applewhites

Okay, I gotta get back to posting Actual Content here.  And also reading some of my enormous backlog of OH THAT BOOK LOOKS COOL. 


So: what would people like to see occasional excerpts from?  Please help me make decisions because I am bad at decisions!

  1. Bianchi, La révolution culturelle de l’an II: Élites et peuple, 1789-1799 (you’ll have to put up with my translation skills)
  2. Levy, Applewhite, and Johnson, Women in Revolutionary Paris 1789-1795: selected documents translated with notes and commentary
  3. Haine, The World of the Paris Café: Sociability among the French working class, 1789-1914
  4. Traugott, The French Worker: Autobiographies from the early Industrial Era

A sentence ending in a question mark so I can check off the answer option?

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Heaven’s Gate was an American UFO religion doomsday cult based in San Diego, California, founded in the early 1970s and led by Marshall Applewhite (1931–1997) and Bonnie Nettles (1927–1985). On March 26, 1997, police discovered the bodies of 39 members of the group who had committed mass suicide in order to reach what they believed was an alien space craft following the Comet Hale–Bopp, which was at its brightest.

  • Applewhite and Nettles used a variety of aliases over the years, notably “Bo and Peep” and “Do and Ti”
  • prior to the adoption of the name Heaven’s Gate (and at the time Vallée studied the group), it was known as Human Individual Metamorphosis (HIM)
  • Heaven’s Gate members believed that the planet Earth was about to be “recycled” (wiped clean, renewed, refurbished and rejuvenated), and that the only chance to survive was to leave it immediately. While the group was formally against suicide, they defined “suicide” in their own context to mean “to turn against the Next Level when it is being offered,” and believed that their “human” bodies were only vessels meant to help them on their journey. In conversation, when referring to a person or a person’s body, they routinely used the word “vehicle”; when shown a picture of his son in an interview, Rio DiAngelo commented, “Look, there’s the little vehicle.”
  • The members of the group added “-ody” to the first names they adopted in lieu of their original given names, which defines “children of the Next Level.” This is mentioned in Applewhite’s final video, “Do’s Final Exit,” that was filmed on March 19–20, 1997, just days prior to the suicides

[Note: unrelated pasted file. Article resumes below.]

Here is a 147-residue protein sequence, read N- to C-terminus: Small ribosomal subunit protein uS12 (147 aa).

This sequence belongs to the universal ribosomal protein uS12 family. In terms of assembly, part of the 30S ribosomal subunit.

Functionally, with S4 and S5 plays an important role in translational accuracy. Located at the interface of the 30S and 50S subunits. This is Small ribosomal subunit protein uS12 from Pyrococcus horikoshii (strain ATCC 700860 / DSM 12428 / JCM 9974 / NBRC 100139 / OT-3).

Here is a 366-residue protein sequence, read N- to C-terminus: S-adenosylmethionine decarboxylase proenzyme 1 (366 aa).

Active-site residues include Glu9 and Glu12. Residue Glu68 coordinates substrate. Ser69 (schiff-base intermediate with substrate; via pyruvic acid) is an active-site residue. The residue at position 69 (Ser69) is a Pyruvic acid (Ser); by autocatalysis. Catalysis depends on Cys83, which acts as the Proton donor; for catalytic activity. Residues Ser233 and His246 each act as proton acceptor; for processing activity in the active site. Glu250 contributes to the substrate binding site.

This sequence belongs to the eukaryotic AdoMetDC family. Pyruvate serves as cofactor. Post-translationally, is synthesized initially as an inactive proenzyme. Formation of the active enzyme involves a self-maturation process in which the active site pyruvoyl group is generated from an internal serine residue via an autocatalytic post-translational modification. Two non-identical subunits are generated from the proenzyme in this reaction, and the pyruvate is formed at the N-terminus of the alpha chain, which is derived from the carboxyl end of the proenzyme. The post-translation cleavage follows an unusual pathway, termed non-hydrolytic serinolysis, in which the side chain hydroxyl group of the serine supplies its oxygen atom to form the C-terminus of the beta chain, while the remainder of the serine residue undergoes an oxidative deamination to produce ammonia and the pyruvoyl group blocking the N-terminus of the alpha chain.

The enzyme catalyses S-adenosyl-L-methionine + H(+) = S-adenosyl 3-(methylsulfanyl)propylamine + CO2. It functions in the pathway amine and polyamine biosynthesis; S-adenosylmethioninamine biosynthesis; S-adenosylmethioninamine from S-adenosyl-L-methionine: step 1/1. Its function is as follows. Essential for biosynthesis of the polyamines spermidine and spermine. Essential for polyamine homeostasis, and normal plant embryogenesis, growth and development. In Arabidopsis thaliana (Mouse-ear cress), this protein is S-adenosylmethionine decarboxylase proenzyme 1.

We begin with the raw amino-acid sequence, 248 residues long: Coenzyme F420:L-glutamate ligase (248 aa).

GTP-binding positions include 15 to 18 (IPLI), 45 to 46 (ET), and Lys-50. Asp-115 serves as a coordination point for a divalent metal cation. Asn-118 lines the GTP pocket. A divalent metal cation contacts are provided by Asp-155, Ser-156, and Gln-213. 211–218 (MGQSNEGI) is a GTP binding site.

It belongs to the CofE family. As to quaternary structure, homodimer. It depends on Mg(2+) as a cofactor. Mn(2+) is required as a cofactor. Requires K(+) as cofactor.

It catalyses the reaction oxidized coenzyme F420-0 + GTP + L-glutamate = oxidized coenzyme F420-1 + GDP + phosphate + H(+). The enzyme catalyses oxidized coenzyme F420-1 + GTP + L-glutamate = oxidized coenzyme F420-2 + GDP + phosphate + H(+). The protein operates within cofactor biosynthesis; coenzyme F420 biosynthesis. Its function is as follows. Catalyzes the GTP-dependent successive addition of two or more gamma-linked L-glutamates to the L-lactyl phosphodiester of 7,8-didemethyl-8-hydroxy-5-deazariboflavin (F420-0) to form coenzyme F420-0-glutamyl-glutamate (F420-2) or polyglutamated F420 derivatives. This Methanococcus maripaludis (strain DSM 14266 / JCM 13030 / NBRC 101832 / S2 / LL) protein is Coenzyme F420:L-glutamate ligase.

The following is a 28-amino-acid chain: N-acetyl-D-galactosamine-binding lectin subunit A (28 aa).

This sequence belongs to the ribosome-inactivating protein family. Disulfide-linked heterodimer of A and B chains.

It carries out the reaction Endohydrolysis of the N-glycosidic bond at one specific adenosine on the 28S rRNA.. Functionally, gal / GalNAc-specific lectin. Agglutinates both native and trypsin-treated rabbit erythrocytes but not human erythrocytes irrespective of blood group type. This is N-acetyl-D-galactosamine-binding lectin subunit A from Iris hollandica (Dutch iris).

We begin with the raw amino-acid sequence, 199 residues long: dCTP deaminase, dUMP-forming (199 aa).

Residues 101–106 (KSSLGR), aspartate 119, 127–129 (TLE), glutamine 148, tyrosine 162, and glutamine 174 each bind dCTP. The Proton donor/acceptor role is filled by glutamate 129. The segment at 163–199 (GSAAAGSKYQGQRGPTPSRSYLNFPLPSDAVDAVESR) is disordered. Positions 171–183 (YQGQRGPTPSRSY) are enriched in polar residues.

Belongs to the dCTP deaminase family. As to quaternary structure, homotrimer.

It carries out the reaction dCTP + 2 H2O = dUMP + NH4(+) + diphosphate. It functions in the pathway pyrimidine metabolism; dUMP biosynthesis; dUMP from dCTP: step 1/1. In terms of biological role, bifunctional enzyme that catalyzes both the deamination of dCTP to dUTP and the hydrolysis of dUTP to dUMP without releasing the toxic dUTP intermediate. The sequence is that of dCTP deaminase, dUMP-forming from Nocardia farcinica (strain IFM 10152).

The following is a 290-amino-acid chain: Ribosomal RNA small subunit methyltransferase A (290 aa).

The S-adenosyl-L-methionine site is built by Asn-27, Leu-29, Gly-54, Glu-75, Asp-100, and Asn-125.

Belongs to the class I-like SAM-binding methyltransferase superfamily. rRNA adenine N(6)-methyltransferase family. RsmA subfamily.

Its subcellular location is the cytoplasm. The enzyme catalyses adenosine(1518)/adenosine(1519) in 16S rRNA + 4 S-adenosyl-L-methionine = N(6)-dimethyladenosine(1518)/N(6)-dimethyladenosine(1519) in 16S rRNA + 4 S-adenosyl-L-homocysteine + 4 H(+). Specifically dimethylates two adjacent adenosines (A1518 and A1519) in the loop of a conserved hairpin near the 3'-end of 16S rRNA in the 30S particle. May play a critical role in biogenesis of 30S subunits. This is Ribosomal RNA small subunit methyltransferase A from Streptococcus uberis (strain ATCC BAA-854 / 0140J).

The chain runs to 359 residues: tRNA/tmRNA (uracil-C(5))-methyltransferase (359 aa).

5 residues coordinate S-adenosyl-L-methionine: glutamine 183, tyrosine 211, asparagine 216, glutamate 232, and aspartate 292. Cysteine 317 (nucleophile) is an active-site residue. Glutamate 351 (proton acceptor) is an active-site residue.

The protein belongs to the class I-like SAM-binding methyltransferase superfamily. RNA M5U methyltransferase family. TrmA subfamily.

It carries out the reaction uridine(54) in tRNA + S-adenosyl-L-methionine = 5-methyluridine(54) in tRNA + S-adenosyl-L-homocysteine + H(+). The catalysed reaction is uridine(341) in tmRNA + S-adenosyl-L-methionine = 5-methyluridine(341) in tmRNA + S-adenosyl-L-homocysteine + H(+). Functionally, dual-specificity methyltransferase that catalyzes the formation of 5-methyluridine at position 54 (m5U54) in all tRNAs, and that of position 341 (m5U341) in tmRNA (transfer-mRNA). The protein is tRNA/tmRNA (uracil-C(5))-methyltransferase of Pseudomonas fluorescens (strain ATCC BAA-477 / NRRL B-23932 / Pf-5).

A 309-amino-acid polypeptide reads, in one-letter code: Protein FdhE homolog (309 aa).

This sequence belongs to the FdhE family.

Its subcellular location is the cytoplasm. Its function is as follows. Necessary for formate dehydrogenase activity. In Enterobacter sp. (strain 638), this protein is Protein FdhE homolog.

• Group members gave up their material possessions and lived a highly ascetic life devoid of many indulgences. The group was tightly knit and everything was shared communally. Seven of the male members of the group, including Applewhite, voluntarily underwent castration in Mexico as an extreme means of maintaining the ascetic lifestyle.
  • The cultural theorist Paul Virilio has described the group as a cybersect, due to its heavy reliance on computer mediated communication as a mode of communication prior to the group’s collective suicide
  • The members took phenobarbital mixed with pineapple, washed down with vodka. Additionally, they secured plastic bags around their heads after ingesting the mix to induce asphyxiation. Authorities found the dead lying neatly in their own bunk beds, faces and torsos covered by a square, purple cloth. Each member carried a five-dollar bill and three quarters in their pockets— said to be for interplanetary toll. All 39 were dressed in identical black shirts and sweat pants, brand new black-and-white Nike Decades athletic shoes, and armband patches reading “Heaven’s Gate Away Team" (one of many instances of the group’s use of the Star Trek fictional universe's nomenclature). The adherents, between the ages of 26 and 72, are believed to have died in three groups over three successive days, with remaining participants cleaning up after each prior group’s deaths.Fifteen members died on March 24, fifteen more on March 25, and nine on March 26. Leader Applewhite was the third to last member to die; two women remained after him and were the only ones found without bags over their heads. Among the dead was Thomas Nichols, brother of the actress Nichelle Nichols, who is best known for her role as Uhura in the original Star Trek television series.